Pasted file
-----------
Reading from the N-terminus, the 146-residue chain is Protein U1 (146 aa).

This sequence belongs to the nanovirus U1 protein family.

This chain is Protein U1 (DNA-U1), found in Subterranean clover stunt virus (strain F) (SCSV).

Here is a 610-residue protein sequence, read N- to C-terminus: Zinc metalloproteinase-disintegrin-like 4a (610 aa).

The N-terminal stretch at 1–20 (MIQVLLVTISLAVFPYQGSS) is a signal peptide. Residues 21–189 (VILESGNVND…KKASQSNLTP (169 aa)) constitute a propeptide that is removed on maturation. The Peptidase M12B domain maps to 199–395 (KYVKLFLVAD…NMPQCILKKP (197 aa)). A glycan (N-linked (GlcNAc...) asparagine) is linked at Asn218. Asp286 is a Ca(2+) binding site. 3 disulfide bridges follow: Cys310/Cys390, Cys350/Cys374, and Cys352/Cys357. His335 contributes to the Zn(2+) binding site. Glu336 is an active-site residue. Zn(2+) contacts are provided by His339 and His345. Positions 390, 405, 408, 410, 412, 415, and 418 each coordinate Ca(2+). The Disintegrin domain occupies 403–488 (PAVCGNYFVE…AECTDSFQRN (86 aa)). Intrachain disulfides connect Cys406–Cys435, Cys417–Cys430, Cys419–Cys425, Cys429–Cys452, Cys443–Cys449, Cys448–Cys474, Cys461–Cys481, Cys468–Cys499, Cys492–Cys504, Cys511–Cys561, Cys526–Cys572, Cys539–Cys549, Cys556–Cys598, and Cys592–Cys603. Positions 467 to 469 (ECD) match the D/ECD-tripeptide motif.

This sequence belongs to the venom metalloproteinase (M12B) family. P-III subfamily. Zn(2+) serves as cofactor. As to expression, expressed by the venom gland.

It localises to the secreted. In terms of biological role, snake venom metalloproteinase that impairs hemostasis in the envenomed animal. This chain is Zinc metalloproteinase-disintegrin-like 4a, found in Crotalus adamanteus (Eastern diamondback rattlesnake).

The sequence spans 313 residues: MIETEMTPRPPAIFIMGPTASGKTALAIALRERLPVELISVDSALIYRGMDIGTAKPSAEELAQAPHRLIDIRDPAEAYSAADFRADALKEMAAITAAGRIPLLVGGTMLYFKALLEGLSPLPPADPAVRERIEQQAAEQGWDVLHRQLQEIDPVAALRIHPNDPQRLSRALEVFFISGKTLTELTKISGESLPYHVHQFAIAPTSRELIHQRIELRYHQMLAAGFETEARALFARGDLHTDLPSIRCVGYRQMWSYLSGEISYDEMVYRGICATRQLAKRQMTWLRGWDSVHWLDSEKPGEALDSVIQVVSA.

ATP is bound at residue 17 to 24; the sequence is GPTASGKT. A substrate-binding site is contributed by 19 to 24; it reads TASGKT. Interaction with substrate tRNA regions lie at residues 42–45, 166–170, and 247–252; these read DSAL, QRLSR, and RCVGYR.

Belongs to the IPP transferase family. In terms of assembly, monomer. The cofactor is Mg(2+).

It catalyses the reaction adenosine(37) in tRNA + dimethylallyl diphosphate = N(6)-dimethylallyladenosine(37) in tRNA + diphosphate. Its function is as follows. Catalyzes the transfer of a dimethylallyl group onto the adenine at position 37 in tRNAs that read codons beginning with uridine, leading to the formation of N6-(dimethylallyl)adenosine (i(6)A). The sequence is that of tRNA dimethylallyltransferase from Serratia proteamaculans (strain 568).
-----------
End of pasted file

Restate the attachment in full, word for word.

Reading from the N-terminus, the 146-residue chain is Protein U1 (146 aa).

This sequence belongs to the nanovirus U1 protein family.

This chain is Protein U1 (DNA-U1), found in Subterranean clover stunt virus (strain F) (SCSV).

Here is a 610-residue protein sequence, read N- to C-terminus: Zinc metalloproteinase-disintegrin-like 4a (610 aa).

The N-terminal stretch at 1–20 (MIQVLLVTISLAVFPYQGSS) is a signal peptide. Residues 21–189 (VILESGNVND…KKASQSNLTP (169 aa)) constitute a propeptide that is removed on maturation. The Peptidase M12B domain maps to 199–395 (KYVKLFLVAD…NMPQCILKKP (197 aa)). A glycan (N-linked (GlcNAc...) asparagine) is linked at Asn218. Asp286 is a Ca(2+) binding site. 3 disulfide bridges follow: Cys310/Cys390, Cys350/Cys374, and Cys352/Cys357. His335 contributes to the Zn(2+) binding site. Glu336 is an active-site residue. Zn(2+) contacts are provided by His339 and His345. Positions 390, 405, 408, 410, 412, 415, and 418 each coordinate Ca(2+). The Disintegrin domain occupies 403–488 (PAVCGNYFVE…AECTDSFQRN (86 aa)). Intrachain disulfides connect Cys406–Cys435, Cys417–Cys430, Cys419–Cys425, Cys429–Cys452, Cys443–Cys449, Cys448–Cys474, Cys461–Cys481, Cys468–Cys499, Cys492–Cys504, Cys511–Cys561, Cys526–Cys572, Cys539–Cys549, Cys556–Cys598, and Cys592–Cys603. Positions 467 to 469 (ECD) match the D/ECD-tripeptide motif.

This sequence belongs to the venom metalloproteinase (M12B) family. P-III subfamily. Zn(2+) serves as cofactor. As to expression, expressed by the venom gland.

It localises to the secreted. In terms of biological role, snake venom metalloproteinase that impairs hemostasis in the envenomed animal. This chain is Zinc metalloproteinase-disintegrin-like 4a, found in Crotalus adamanteus (Eastern diamondback rattlesnake).

The sequence spans 313 residues: MIETEMTPRPPAIFIMGPTASGKTALAIALRERLPVELISVDSALIYRGMDIGTAKPSAEELAQAPHRLIDIRDPAEAYSAADFRADALKEMAAITAAGRIPLLVGGTMLYFKALLEGLSPLPPADPAVRERIEQQAAEQGWDVLHRQLQEIDPVAALRIHPNDPQRLSRALEVFFISGKTLTELTKISGESLPYHVHQFAIAPTSRELIHQRIELRYHQMLAAGFETEARALFARGDLHTDLPSIRCVGYRQMWSYLSGEISYDEMVYRGICATRQLAKRQMTWLRGWDSVHWLDSEKPGEALDSVIQVVSA.

ATP is bound at residue 17 to 24; the sequence is GPTASGKT. A substrate-binding site is contributed by 19 to 24; it reads TASGKT. Interaction with substrate tRNA regions lie at residues 42–45, 166–170, and 247–252; these read DSAL, QRLSR, and RCVGYR.

Belongs to the IPP transferase family. In terms of assembly, monomer. The cofactor is Mg(2+).

It catalyses the reaction adenosine(37) in tRNA + dimethylallyl diphosphate = N(6)-dimethylallyladenosine(37) in tRNA + diphosphate. Its function is as follows. Catalyzes the transfer of a dimethylallyl group onto the adenine at position 37 in tRNAs that read codons beginning with uridine, leading to the formation of N6-(dimethylallyl)adenosine (i(6)A). The sequence is that of tRNA dimethylallyltransferase from Serratia proteamaculans (strain 568).